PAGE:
The Election Commission is to endorse the election of more MPs today. The work of the EC has been slowed down by numerous objections lodged after the July 3 election. By this point after the 2007 general election, the EC had completed its inspection of party-list candidates. This year, the number of protests, complaints and objections means that as of this morning, 142 seats have yet to be filled out of the 500 MP seats. There is strong evidence, including statements from the EC, that many of the complaints are frivolous.
Kudos, then, to the sometimes controversial Commissioner Sodsri Satayathum for speaking out against trivial complaints lodged against the winning candidates. There seems little doubt that a small number of hardline political followers hopes to sideline candidates from other parties by launching official complaints of cheating during the campaign or at the polls. The EC should deal with such tactics with its own harsh response.
Where complaints prove baseless, the EC should take legal action against those who filed the complaints. Empty claims of political cheating are not just extra work for the EC. They waste the entire country’s time, as the public is left waiting for the formation of a new government.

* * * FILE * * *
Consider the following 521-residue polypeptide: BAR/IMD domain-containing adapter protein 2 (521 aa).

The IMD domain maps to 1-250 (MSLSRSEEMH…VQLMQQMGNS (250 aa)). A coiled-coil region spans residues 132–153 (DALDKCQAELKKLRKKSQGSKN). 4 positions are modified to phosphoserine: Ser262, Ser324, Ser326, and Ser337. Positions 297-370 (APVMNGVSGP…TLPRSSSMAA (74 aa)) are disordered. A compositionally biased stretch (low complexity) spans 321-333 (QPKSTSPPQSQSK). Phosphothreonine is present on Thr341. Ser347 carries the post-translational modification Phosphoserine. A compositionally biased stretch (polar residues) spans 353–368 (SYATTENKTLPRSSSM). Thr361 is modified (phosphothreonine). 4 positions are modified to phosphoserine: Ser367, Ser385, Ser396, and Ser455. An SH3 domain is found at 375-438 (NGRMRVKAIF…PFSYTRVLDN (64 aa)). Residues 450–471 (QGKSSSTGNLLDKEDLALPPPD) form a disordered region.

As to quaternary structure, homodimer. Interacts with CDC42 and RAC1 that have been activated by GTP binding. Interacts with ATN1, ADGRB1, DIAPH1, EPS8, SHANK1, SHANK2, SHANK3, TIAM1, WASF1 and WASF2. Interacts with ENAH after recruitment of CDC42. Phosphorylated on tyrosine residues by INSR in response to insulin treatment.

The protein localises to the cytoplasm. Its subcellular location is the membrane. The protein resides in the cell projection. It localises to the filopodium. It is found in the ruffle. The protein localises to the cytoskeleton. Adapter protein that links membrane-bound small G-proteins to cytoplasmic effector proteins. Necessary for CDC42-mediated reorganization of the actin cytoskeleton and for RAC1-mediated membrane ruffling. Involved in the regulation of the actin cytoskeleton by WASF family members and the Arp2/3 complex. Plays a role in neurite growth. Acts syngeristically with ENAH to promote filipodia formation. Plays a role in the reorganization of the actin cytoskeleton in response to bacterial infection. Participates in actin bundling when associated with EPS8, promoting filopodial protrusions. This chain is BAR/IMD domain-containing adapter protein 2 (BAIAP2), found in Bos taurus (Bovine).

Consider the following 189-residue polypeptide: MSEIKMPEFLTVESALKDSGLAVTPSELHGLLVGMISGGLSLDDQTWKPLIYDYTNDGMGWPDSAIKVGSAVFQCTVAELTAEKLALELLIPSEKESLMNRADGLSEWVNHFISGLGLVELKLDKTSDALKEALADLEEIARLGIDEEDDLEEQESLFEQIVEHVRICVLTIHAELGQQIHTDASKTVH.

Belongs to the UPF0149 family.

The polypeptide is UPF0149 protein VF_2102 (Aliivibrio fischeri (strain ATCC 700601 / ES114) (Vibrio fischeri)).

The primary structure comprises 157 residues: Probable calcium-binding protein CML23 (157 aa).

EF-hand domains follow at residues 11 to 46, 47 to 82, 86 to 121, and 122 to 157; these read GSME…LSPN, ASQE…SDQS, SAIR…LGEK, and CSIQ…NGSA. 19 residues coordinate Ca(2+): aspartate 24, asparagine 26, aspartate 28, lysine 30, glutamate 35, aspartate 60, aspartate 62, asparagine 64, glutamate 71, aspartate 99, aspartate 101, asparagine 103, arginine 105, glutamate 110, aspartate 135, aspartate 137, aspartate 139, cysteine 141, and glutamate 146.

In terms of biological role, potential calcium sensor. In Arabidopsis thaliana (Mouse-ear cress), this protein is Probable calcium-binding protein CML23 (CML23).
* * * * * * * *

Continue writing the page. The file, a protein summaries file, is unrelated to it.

The first example of a silly and wasteful charge of cheating came immediately after the election. A single voter filed a charge with the Nakhon Ratchasima EC over a campaign stunt by Pheu Thai Party’s top party-list candidate Yingluck Shinawatra. The provincial EC quickly dismissed the allegation that a demonstration of noodle cooking was a violation of election campaign-giveaway laws. If the EC had followed up its dismissal of the allegation with action against the gadfly who wasted its time, it could have served as an example.
The constitution and election laws properly demand ethical and legal behaviour from all candidates and parties. Bribing voters, tampering with ballot boxes and preventing citizens from having a free, secret vote are serious offences under the law. Any allegation that a candidate won office by using illegal or unethical methods should be investigated and properly decided. The so-called yellow and red cards given by the EC serve two aims: To try to prevent cheating in the first place, and to punish any violations that crop up.
Full Article: Bangkok Post : False charges delay EC work.